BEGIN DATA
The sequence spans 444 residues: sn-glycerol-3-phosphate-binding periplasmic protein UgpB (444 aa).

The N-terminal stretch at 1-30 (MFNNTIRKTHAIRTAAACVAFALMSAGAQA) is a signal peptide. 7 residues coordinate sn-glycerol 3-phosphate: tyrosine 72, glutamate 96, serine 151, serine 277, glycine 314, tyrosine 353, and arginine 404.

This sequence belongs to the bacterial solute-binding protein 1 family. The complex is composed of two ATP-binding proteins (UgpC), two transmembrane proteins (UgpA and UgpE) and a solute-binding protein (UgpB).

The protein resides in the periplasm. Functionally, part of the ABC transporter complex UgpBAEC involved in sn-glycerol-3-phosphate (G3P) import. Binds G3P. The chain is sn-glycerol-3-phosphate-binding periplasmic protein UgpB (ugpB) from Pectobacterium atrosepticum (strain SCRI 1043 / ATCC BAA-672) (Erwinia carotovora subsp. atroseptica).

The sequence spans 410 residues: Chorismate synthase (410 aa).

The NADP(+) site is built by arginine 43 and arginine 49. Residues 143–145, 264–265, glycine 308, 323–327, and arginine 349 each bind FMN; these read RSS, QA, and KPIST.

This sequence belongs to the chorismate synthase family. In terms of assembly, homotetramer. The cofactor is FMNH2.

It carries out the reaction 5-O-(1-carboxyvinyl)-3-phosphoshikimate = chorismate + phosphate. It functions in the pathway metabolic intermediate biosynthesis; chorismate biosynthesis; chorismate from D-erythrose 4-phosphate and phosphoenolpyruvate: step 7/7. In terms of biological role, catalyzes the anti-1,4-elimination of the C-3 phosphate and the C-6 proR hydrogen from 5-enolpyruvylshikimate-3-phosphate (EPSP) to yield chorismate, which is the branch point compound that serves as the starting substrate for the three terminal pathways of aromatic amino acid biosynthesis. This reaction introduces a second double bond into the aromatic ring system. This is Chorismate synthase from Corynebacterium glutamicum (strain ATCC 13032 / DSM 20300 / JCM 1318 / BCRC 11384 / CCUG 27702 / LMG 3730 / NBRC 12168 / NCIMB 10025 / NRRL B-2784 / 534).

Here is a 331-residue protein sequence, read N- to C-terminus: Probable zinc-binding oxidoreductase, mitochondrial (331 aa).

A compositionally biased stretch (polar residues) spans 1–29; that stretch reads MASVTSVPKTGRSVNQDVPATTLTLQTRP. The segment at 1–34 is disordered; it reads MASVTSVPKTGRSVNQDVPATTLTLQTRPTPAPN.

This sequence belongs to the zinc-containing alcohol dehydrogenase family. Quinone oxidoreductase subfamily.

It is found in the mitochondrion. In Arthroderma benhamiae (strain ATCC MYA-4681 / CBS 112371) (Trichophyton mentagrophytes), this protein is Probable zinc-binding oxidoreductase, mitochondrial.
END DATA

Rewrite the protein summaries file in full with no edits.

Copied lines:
The sequence spans 444 residues: sn-glycerol-3-phosphate-binding periplasmic protein UgpB (444 aa).

The N-terminal stretch at 1-30 (MFNNTIRKTHAIRTAAACVAFALMSAGAQA) is a signal peptide. 7 residues coordinate sn-glycerol 3-phosphate: tyrosine 72, glutamate 96, serine 151, serine 277, glycine 314, tyrosine 353, and arginine 404.

This sequence belongs to the bacterial solute-binding protein 1 family. The complex is composed of two ATP-binding proteins (UgpC), two transmembrane proteins (UgpA and UgpE) and a solute-binding protein (UgpB).

The protein resides in the periplasm. Functionally, part of the ABC transporter complex UgpBAEC involved in sn-glycerol-3-phosphate (G3P) import. Binds G3P. The chain is sn-glycerol-3-phosphate-binding periplasmic protein UgpB (ugpB) from Pectobacterium atrosepticum (strain SCRI 1043 / ATCC BAA-672) (Erwinia carotovora subsp. atroseptica).

The sequence spans 410 residues: Chorismate synthase (410 aa).

The NADP(+) site is built by arginine 43 and arginine 49. Residues 143–145, 264–265, glycine 308, 323–327, and arginine 349 each bind FMN; these read RSS, QA, and KPIST.

This sequence belongs to the chorismate synthase family. In terms of assembly, homotetramer. The cofactor is FMNH2.

It carries out the reaction 5-O-(1-carboxyvinyl)-3-phosphoshikimate = chorismate + phosphate. It functions in the pathway metabolic intermediate biosynthesis; chorismate biosynthesis; chorismate from D-erythrose 4-phosphate and phosphoenolpyruvate: step 7/7. In terms of biological role, catalyzes the anti-1,4-elimination of the C-3 phosphate and the C-6 proR hydrogen from 5-enolpyruvylshikimate-3-phosphate (EPSP) to yield chorismate, which is the branch point compound that serves as the starting substrate for the three terminal pathways of aromatic amino acid biosynthesis. This reaction introduces a second double bond into the aromatic ring system. This is Chorismate synthase from Corynebacterium glutamicum (strain ATCC 13032 / DSM 20300 / JCM 1318 / BCRC 11384 / CCUG 27702 / LMG 3730 / NBRC 12168 / NCIMB 10025 / NRRL B-2784 / 534).

Here is a 331-residue protein sequence, read N- to C-terminus: Probable zinc-binding oxidoreductase, mitochondrial (331 aa).

A compositionally biased stretch (polar residues) spans 1–29; that stretch reads MASVTSVPKTGRSVNQDVPATTLTLQTRP. The segment at 1–34 is disordered; it reads MASVTSVPKTGRSVNQDVPATTLTLQTRPTPAPN.

This sequence belongs to the zinc-containing alcohol dehydrogenase family. Quinone oxidoreductase subfamily.

It is found in the mitochondrion. In Arthroderma benhamiae (strain ATCC MYA-4681 / CBS 112371) (Trichophyton mentagrophytes), this protein is Probable zinc-binding oxidoreductase, mitochondrial.